A diet that maintains health while fighting cancer includes protein, carbohydrates, fat, water, vitamins and minerals. The role of these nutrients is discussed below.


Protein helps to ensure growth, to repair body tissue and to maintain a healthy immune system. A diet poor in protein can lead to longer recovery from illness and lower resistance to infection. Surgery, chemotherapy, and radiation therapy may increase your body’s need for protein. Good sources of protein include lean meat, fish, poultry, dairy products, nuts, dried beans, peas and lentils.

Carbohydrates and Fats

These are the nutrients that provide the fuel (calories) your body needs. The amount of calories each person needs depends on age, size and physical activity. Sources of carbohydrates include fruits, vegetables, breads, pasta, grains and cereal products, dried beans, peas and lentils. Sources of fat include butter, margarine, oils, nuts, seeds, and the fat in meats, fish and poultry.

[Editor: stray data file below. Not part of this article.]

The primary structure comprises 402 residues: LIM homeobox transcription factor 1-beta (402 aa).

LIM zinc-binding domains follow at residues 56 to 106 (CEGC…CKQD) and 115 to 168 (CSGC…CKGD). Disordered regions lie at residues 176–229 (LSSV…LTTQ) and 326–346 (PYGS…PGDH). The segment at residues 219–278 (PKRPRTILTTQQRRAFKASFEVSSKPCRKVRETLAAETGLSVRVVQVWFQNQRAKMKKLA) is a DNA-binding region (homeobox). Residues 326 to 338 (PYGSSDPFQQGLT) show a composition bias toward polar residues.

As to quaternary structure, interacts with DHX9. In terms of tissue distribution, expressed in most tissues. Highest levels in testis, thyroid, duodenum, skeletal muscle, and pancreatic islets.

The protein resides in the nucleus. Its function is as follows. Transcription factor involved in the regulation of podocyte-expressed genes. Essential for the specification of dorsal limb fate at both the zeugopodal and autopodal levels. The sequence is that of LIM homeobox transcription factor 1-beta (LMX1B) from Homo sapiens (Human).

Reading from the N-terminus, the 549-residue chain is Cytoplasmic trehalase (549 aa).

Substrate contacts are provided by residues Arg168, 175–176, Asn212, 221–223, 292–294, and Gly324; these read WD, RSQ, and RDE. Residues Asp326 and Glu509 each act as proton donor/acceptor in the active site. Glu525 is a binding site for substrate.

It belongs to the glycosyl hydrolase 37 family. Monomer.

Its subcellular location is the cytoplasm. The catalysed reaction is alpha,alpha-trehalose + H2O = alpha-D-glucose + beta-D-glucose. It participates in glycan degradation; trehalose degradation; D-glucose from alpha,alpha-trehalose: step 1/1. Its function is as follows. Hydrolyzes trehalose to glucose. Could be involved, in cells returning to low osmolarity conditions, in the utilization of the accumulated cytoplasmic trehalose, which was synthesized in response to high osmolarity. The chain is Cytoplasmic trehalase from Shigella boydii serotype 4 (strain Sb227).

Vitamins and Minerals

Vitamins and minerals ensure proper growth and development. They also allow the body to use the energy (calories) supplied in foods. A balanced diet with enough calories and protein usually provides enough vitamins and minerals. Sometimes, you may find it hard to eat a balanced diet when receiving cancer treatment. If this persists, the doctor or dietitian may recommend a daily multivitamin and mineral supplement.


Water and fluids are vital to health, including immune function. If you are not able to drink enough fluids because of treatment side effects such as vomiting or diarrhea, you may become dehydrated. Your healthcare team can help you manage these side-effects and provide guidelines on how much fluid is needed each day to prevent dehydration.